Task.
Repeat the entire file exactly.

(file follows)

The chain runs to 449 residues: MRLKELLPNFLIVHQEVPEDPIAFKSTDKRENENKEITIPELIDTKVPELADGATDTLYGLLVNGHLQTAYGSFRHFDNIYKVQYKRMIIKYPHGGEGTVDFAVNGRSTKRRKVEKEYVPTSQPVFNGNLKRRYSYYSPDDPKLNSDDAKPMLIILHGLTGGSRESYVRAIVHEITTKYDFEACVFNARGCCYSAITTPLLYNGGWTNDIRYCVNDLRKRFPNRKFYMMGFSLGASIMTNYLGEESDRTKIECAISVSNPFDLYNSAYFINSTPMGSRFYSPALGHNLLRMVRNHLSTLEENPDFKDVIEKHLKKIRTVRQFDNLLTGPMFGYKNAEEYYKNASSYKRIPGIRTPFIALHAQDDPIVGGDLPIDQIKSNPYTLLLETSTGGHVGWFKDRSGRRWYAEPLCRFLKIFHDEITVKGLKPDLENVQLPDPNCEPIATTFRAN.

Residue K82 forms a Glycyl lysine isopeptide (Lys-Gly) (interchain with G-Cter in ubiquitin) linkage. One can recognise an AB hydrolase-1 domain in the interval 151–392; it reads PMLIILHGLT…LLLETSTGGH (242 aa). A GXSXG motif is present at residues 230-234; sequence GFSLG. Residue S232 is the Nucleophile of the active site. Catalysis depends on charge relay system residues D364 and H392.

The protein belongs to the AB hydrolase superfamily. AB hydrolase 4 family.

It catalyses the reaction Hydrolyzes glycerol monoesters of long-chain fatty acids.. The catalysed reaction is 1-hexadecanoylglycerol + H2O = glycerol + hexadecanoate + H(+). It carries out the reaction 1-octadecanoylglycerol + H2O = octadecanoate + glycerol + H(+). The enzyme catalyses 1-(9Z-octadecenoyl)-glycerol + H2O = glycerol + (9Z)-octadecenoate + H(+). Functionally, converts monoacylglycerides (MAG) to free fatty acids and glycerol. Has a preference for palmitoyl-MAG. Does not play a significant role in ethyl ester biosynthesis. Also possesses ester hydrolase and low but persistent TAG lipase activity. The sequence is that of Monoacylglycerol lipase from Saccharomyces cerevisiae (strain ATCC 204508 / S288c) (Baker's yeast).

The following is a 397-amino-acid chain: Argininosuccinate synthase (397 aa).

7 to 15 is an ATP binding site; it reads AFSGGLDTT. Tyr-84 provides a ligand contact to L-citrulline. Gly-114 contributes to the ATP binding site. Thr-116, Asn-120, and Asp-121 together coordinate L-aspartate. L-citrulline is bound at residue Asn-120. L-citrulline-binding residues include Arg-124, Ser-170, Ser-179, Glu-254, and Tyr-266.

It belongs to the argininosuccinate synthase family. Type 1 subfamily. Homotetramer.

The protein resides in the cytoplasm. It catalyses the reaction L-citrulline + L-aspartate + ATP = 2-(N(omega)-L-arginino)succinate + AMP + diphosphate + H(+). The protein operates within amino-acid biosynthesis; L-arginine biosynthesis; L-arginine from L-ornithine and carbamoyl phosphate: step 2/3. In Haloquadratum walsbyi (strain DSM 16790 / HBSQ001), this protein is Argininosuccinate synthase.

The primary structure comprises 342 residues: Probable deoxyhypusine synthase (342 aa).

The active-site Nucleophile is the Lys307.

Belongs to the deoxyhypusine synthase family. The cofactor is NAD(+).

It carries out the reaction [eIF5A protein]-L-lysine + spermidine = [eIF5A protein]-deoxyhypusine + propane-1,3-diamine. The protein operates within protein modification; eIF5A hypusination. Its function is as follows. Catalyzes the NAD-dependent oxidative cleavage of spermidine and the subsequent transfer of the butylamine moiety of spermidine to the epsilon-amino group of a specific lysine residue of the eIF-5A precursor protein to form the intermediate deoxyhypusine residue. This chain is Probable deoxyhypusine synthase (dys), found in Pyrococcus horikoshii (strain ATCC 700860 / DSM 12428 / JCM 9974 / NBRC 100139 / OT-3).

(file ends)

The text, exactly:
The chain runs to 449 residues: MRLKELLPNFLIVHQEVPEDPIAFKSTDKRENENKEITIPELIDTKVPELADGATDTLYGLLVNGHLQTAYGSFRHFDNIYKVQYKRMIIKYPHGGEGTVDFAVNGRSTKRRKVEKEYVPTSQPVFNGNLKRRYSYYSPDDPKLNSDDAKPMLIILHGLTGGSRESYVRAIVHEITTKYDFEACVFNARGCCYSAITTPLLYNGGWTNDIRYCVNDLRKRFPNRKFYMMGFSLGASIMTNYLGEESDRTKIECAISVSNPFDLYNSAYFINSTPMGSRFYSPALGHNLLRMVRNHLSTLEENPDFKDVIEKHLKKIRTVRQFDNLLTGPMFGYKNAEEYYKNASSYKRIPGIRTPFIALHAQDDPIVGGDLPIDQIKSNPYTLLLETSTGGHVGWFKDRSGRRWYAEPLCRFLKIFHDEITVKGLKPDLENVQLPDPNCEPIATTFRAN.

Residue K82 forms a Glycyl lysine isopeptide (Lys-Gly) (interchain with G-Cter in ubiquitin) linkage. One can recognise an AB hydrolase-1 domain in the interval 151–392; it reads PMLIILHGLT…LLLETSTGGH (242 aa). A GXSXG motif is present at residues 230-234; sequence GFSLG. Residue S232 is the Nucleophile of the active site. Catalysis depends on charge relay system residues D364 and H392.

The protein belongs to the AB hydrolase superfamily. AB hydrolase 4 family.

It catalyses the reaction Hydrolyzes glycerol monoesters of long-chain fatty acids.. The catalysed reaction is 1-hexadecanoylglycerol + H2O = glycerol + hexadecanoate + H(+). It carries out the reaction 1-octadecanoylglycerol + H2O = octadecanoate + glycerol + H(+). The enzyme catalyses 1-(9Z-octadecenoyl)-glycerol + H2O = glycerol + (9Z)-octadecenoate + H(+). Functionally, converts monoacylglycerides (MAG) to free fatty acids and glycerol. Has a preference for palmitoyl-MAG. Does not play a significant role in ethyl ester biosynthesis. Also possesses ester hydrolase and low but persistent TAG lipase activity. The sequence is that of Monoacylglycerol lipase from Saccharomyces cerevisiae (strain ATCC 204508 / S288c) (Baker's yeast).

The following is a 397-amino-acid chain: Argininosuccinate synthase (397 aa).

7 to 15 is an ATP binding site; it reads AFSGGLDTT. Tyr-84 provides a ligand contact to L-citrulline. Gly-114 contributes to the ATP binding site. Thr-116, Asn-120, and Asp-121 together coordinate L-aspartate. L-citrulline is bound at residue Asn-120. L-citrulline-binding residues include Arg-124, Ser-170, Ser-179, Glu-254, and Tyr-266.

It belongs to the argininosuccinate synthase family. Type 1 subfamily. Homotetramer.

The protein resides in the cytoplasm. It catalyses the reaction L-citrulline + L-aspartate + ATP = 2-(N(omega)-L-arginino)succinate + AMP + diphosphate + H(+). The protein operates within amino-acid biosynthesis; L-arginine biosynthesis; L-arginine from L-ornithine and carbamoyl phosphate: step 2/3. In Haloquadratum walsbyi (strain DSM 16790 / HBSQ001), this protein is Argininosuccinate synthase.

The primary structure comprises 342 residues: Probable deoxyhypusine synthase (342 aa).

The active-site Nucleophile is the Lys307.

Belongs to the deoxyhypusine synthase family. The cofactor is NAD(+).

It carries out the reaction [eIF5A protein]-L-lysine + spermidine = [eIF5A protein]-deoxyhypusine + propane-1,3-diamine. The protein operates within protein modification; eIF5A hypusination. Its function is as follows. Catalyzes the NAD-dependent oxidative cleavage of spermidine and the subsequent transfer of the butylamine moiety of spermidine to the epsilon-amino group of a specific lysine residue of the eIF-5A precursor protein to form the intermediate deoxyhypusine residue. This chain is Probable deoxyhypusine synthase (dys), found in Pyrococcus horikoshii (strain ATCC 700860 / DSM 12428 / JCM 9974 / NBRC 100139 / OT-3).